Burma's pseudo-civilian president, Thein Sein, held his first
press conference for local media on Sunday, after he was
re-elected last week as the chairman of the Union Solidarity and Development
Party (USDP). The USDP took about 80 percent of the
seats in the 2010 elections that critics have condemned
as a farce.
Thein Sein avoided breaking any news, and gave broadly worded
answers about the ongoing war in Kachin State, the highly anticipated foreign
investment law, the possibility of U.S.-Burma military relations, and so forth.
One of the answers that struck me, however, touched upon his relationship with
the USDP. He was asked if he will urge his party's parliamentarians to amend
the country's constitution. Thein Sein responded: "As the constitution
prohibits the president from taking part in [their] party's activities during
his term of office, I can't go and urge them what to do. The constitutional
amendment issue depends not only on the parliamentarians of the USDP but also
on other parties."
Essentially he dodged the question, but his answer has
interesting political implications. Let me highlight three issues that I think
First, viewed according to the 2008 Constitution, the
unanimous re-election of Thein Sein as a chairman of the USDP on
October 16 was unconstitutional. The director of the president's office defended the re-election of his boss as the
head of the USDP as "in line with the constitution," so long as Thein Sein is "not
involved in the party function." But this is a pretty lame defense. How can
anyone possibly say that the president attending the USDP's annual conference
was not also participating in the party's activities? Thein Sein was there
greeting hundreds of delegates and giving speeches. He didn't just stop by and
say hi to folks on his way home from the neighborhood gym.
Second, Thein Sein's answer at the press conference revised
the much-hyped PR message that he was putting across during his recent interview with BBC's Hardtalk.
Thein Sein said that he "would accept" Aung San Suu Kyi as president if the
people accept her. But the constitution bars Suu Kyi from seeking the
presidential nomination, since the candidate can neither be a foreign citizen
nor have parents, legitimate children, or a spouse who hold foreign
citizenship. Suu Kyi was married to a British academic and has two sons who
hold British citizenship.
In his Hardtalk
interview, however, Thein Sein implied that he would not mind seeing her as
president. There is no doubt that the interview has triggered waves of hope
(most likely false hope) among the observers and general public in Burma. Even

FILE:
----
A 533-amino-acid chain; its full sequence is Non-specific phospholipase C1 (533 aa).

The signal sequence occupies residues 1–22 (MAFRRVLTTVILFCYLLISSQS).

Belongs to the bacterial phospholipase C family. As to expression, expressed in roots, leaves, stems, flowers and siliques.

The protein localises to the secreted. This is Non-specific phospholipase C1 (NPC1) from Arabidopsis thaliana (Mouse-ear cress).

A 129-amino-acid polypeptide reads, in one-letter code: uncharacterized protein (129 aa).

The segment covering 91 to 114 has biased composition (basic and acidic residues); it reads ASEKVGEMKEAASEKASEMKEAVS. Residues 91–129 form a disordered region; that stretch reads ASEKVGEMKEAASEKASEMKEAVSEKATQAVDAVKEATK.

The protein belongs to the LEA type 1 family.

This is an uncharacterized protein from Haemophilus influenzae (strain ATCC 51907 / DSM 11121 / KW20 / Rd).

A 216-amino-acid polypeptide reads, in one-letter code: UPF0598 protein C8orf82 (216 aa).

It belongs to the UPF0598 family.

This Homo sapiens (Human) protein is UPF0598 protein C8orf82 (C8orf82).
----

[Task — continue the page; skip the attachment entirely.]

Suu Kyi weighed in to respond to Thein Sein's remark. In a press conference,
that she is willing to lead the country as president and that her party will
work to amend the constitution that blocks her from the position. Amending any
of these provisions, however, requires the approval of more than 75 percent of
parliament as well as a national referendum. Since the military has 25 percent
of seats reserved in parliament, there is no way for to Suu Kyi to change the
conditions without military approval even if her party won the available 75
percent of seats in the upcoming 2015 election. Currently her party only
represents less than 7 percent in parliament. Thus, Suu Kyi seemed to be expecting the president to use his influence
to make the necessary constitutional changes. But now, in his answer to a local
journalist's question, Thein Sein has changed his previous message, refused to take
any initiative, and passed the buck back to "the people."
The third significant implication of Thein Sein's reference
to constitutional provisions disassociating him from his party is that it
explains why Thein Sein has managed to pursue the ongoing liberalizing reforms.
Those who are elected president or are given cabinet positions are not
officially accountable to the USDP. They don't have to feel direct constraints
imposed by the USDP. They don't need to follow the USDP agenda. They are not
implementing the USDP's party policy.
This is significant because the USDP is much more
conservative than President Thein Sein and his team. The USDP, correctly
foreseeing that the Suu Kyi's National League for Democracy (NLD) party would
do well in the 2012
by-elections, had opposed holding them. It also pushed to
amend the constitution to allow executive officials, most of whom were USDP
members, to retain their party affiliation. But the president managed to kill
such initiatives because he wanted to hold by-elections as a proof of his
reforms to attract the West.
Aung Thein Linn, one of the top former USDP leaders and
chairman of the party's Rangoon Division, told Chinese media that some of the president's
critical decisions were nothing more than "his own idea, not a resolution by
the parliament." He continued to say that the party opposes the president's
decision. "He (Thein Sein) trie[d] to sever the ties between China and Myanmar
[Burma]," said Aung Thein Linn. Aung Thein Linn was later forced to resign for making
comments against in Thein Sein and Aung Sang Suu Kyi.
In this regard, the USDP is a party that won the 2010
election, but not a ruling-party. While that makes Thein Sein rely mostly on
technocrats for his policy initiatives, the same detachment frustrates those
who are in the line-up for 2015 election. The institutional set-up of the
constitution allows Thein Sein to be able pursue a "reform agenda" without
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